“Sor-ree, same here,” he muttered.
He then turned to Ione. “Hi there, Ione, how’s it going?”
Ione shrugged, “Couldn’t complain, except the fact I thought Julie would die again.”
”Ain’t it life?” Anonymous chided.
He looked at Julie’s mom. “Well hello,” he greeted, “I never formally met you. My name is Joe.”
”I’m Andrea, Julie’s mom.” They shook hands. Julie didn’t feel happy or sad. She felt neutral. She just wanted to get out of the hospital.
The next week, Julie had felt better than ever. Her spirits lifted more and the thoughts of the spirits she had battled during the times of decadence. Turmoil over this had been lost and she relinquished the thoughts. They would be bound to her for eternity, but she tried not to remember at any free time her thoughts wandered. She had to go to school today, the last week she sat around the house and didn’t really do anything. Her mom dropped her off at school.
“Have a nice day, Julie I hope you’ll be fine.”
Julie didn’t reply. She didn’t really want to go to school, but she had to. Julie walked into the familiar hallways of mayhem in which anything and everything could happen. An ocean of people surrounded her as she weaved passed them. She finally arrived at her locker. She opened it up, twisting the lock and lifting the latch. She put away her belongings and got out her binder. She went into home base and sat down quietly. Mrs. Goodwin glanced up from her work.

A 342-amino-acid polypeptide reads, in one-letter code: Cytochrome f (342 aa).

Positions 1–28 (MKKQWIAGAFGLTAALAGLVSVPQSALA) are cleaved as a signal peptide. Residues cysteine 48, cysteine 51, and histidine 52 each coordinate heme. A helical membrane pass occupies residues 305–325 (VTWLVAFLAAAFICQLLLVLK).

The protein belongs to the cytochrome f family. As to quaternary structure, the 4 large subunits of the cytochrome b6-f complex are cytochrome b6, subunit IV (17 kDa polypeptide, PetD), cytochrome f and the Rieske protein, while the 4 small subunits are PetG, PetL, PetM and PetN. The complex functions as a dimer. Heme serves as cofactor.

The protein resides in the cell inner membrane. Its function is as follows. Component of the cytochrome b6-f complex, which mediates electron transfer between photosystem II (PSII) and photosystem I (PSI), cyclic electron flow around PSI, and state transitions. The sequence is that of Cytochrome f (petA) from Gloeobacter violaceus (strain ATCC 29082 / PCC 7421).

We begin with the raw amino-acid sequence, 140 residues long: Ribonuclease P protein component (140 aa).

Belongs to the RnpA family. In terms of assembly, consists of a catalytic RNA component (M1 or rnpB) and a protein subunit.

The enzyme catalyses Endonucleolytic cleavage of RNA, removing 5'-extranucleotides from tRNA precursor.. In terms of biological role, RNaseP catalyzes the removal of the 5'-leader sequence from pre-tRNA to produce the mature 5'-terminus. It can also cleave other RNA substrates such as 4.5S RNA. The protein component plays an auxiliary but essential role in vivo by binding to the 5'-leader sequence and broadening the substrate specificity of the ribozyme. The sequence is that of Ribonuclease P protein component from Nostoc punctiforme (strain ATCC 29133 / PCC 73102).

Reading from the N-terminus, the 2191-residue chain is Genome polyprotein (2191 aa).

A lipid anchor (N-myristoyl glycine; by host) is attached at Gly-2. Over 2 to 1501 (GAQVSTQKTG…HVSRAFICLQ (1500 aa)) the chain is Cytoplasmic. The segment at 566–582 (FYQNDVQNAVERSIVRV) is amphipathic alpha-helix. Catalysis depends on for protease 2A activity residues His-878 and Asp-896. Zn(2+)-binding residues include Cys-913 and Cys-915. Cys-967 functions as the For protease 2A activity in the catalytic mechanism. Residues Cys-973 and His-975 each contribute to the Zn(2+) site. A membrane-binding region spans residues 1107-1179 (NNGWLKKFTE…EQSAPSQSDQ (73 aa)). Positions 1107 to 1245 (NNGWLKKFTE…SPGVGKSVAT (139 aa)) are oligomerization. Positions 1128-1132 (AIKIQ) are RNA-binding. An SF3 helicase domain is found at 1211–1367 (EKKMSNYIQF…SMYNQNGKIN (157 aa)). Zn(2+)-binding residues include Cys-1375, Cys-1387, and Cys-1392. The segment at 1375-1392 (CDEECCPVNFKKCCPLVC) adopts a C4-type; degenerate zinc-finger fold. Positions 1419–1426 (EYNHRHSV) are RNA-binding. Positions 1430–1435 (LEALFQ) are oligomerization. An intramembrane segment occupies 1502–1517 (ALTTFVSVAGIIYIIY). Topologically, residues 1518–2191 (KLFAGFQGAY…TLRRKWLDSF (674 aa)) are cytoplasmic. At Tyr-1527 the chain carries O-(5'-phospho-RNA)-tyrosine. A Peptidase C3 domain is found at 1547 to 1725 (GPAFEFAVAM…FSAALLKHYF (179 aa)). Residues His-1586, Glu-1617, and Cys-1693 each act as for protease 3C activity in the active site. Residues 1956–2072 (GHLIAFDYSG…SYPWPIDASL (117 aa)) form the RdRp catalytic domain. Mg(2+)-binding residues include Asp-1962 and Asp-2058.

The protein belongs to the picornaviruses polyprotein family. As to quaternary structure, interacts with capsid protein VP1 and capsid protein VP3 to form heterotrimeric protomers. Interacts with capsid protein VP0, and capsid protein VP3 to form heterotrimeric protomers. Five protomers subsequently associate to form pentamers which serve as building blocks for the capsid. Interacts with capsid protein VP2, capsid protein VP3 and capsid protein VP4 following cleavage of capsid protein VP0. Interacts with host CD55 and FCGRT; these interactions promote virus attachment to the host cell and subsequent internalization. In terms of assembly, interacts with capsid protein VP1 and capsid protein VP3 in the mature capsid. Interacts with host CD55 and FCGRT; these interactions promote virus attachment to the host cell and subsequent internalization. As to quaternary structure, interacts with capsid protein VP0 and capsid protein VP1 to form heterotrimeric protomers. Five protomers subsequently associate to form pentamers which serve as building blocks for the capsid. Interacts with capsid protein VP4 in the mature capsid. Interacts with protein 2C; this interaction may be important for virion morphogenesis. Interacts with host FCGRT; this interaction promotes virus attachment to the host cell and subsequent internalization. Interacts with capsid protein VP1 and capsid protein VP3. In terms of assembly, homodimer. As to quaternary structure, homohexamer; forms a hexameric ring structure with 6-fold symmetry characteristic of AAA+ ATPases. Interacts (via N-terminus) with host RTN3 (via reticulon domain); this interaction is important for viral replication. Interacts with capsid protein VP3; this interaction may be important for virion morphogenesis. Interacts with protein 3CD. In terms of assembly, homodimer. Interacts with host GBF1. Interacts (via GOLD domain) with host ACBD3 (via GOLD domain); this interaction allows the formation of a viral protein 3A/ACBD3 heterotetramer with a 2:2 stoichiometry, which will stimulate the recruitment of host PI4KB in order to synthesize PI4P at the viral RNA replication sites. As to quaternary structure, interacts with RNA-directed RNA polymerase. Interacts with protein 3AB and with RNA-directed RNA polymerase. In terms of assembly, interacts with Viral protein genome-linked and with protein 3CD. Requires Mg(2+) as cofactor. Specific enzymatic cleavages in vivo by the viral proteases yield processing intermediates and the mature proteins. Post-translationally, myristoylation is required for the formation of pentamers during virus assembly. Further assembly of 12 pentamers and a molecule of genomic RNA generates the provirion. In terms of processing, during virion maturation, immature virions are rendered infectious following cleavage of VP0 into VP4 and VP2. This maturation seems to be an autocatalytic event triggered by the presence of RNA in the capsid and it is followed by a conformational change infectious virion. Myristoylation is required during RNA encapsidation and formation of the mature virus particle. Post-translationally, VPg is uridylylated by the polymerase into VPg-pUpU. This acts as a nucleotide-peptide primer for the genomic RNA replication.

”Hello Julie,” she greeted, “Are you feeling any better?”
Julie nodded. She felt hot tears welling up inside her eyes. She was okay, wasn’t she? Her school life would be atrocious. She yawned and then began to read her book for the rest of home base. Hopefully the day would pass quickly. She was glad summer break was in a month.
Her mind was blank the whole day. She nearly dozed off in first period keyboarding. Next would be second period band, where she played horribly and gratefully switched to alto saxophone. Third period: science. She would be able to see Ione and Nameless. She wondered how they couldn’t know Nameless kid’s name, but she guessed somehow they couldn’t know.
Did his parents know? They probably did.
That period passed by, as did the rest. She barely paid any attention in them, and did the work easily.
The next couple weeks went along the same.
Easy and boring, passing by horribly every time Julie faced her school that brought her in, mocking her every moment she took a single breath. Bringing up the spirit and all the energy she had left, she went, and did stuff, and left. She didn’t even talk to Nameless or Ione. She just did what she had to do. All the other people in her school rambled on about what they would do during summer, and how close it was. Their days possibly looked vibrant and happy, Julie’s not so much.
It felt like everything surrounding her spilled out colors and voids of black, gray, and white. Her world was an old-fashioned horror movie. Before any incident, as if last year, her eyes would’ve gleamed with ravenous excitement to even arrive at school to see her friends. Yes, the education part was not at all pleasurable in any way, but she didn’t mind it. Soon enough weeks passed, and only about two weeks remained in the school year.
Julie barely noticed.
June 16th was the date when school would be over, and break would loom over everybody in the school business. The jostling might of the crowd of kids you had to sift through would be over for three months for the teachers and staff. Listening to the tedious lectures from the ominous teachers would finish for the students. The eighth graders would leave to see the day of advent: high school. Julie had to face another year of middle school as an eighth grader herself. She didn’t mind, though. Maybe it might be easier, or so she heard.
Trusting eighth graders wasn’t the key, though.